Planting over limestone driveway

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Old 07-28-04, 11:40 AM
HouseDr
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Planting over limestone driveway

The previous owner of our home created a parking lot for some reason all over. We had a driveway installed and want to plant over the remaining limestone areas. In some area we will create beds and other areas will be grass. We want to cover the limestone with about 4" of topsoil. Will this create a problem for the grass areas or the beds? We are concerned that the limestone will create a very alkaline soil but aren't there some plants that thrive in high alkaline soils? We are hoping not to have to remove all the limestone.

Thanks for any advice!
 
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Old 07-28-04, 01:27 PM
marturo's Avatar
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Limestone Garden

I think 6" of topsoil would be better. No need to worry about the soils Ph changing much, as limestone takes decades to leach a little bit. I have been using Limestone fines ( Sand size ) by the ton on our acre for 10 years, for soil improvement with great results.

How is the drainage in that limestone now? That is a concern I would look at first.
 
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Old 07-29-04, 06:06 AM
HouseDr
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Thanks for your input.

The limestone is packed rather firmly as there was much vehicle traffic on this area for years. I intend to loosen the compacted stone before I add topsoil. I will add 6" of topsoil.

I'm curious about the limestone you add to your lawn. What benefits do you get and how do you spread it? I used pulverized limestone under my walkway and it's fairly inexpensive. I would consider using it on my lawn if there is benefit.

Thanks.
 
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Old 07-29-04, 09:41 AM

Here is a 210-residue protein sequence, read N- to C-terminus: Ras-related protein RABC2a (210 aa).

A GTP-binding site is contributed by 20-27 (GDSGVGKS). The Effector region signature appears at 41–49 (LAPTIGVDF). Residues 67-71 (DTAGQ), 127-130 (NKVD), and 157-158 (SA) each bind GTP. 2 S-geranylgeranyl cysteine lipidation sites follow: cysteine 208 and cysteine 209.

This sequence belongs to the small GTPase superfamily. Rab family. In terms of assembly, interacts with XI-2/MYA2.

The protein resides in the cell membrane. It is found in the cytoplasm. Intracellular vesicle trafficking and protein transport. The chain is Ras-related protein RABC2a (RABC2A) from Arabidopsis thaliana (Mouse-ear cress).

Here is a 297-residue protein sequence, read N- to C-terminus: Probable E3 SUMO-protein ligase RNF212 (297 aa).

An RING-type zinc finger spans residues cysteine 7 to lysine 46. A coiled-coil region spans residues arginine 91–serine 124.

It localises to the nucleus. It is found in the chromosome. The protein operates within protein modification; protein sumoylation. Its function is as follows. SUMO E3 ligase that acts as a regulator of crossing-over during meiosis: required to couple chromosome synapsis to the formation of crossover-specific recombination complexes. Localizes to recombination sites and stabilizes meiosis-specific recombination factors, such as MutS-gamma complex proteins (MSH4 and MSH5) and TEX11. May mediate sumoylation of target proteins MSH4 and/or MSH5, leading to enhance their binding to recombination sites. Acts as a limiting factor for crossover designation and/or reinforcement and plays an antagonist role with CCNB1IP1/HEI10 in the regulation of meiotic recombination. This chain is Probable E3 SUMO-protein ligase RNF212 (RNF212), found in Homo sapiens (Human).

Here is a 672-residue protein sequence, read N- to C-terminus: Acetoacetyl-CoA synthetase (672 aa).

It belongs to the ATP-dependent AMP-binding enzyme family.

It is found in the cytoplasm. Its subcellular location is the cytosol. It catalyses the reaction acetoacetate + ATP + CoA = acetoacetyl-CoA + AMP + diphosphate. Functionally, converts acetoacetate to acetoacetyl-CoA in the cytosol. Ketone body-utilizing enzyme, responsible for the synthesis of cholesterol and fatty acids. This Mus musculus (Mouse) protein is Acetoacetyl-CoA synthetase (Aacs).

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Limestone fines

That is a good question.

For many years we paid $60.00 for a ton of pulverized Franklin Hi Cal Limestone. Our spreader was designed for pellets, so it was spread by hand.

Living in the East coast we have acid rain, so a change in soil Ph was a must. However it was the Calicium that both people & plants need, & the cost of the baged product, that got us to look localy. We found a quarry that offers limestone fines for $6.00 a ton.

It must be hand cast as it is very sharp & will do a number on the plastic spreaders. The sand like limestone works it's way into the lawn & gardens getting finer as it is mowed, & tilled. This has improved our yard & gardens over all soils health, & drainage.

Many people still use the dolomitic lime, grey in color & low in calicium but high in Magnesium. Most areas have more than enough of the Micronutrient Magnesium & not nearly enough Calicium. Calicium is in the news today because of it's need in body & bone health, Farmers have known for generations about the plants need for calicium, & how poorly they grow without it.

That's my experience with crushed white limestone, & the feelings of many of my friends who use it on their lawns, & gardens also.
 
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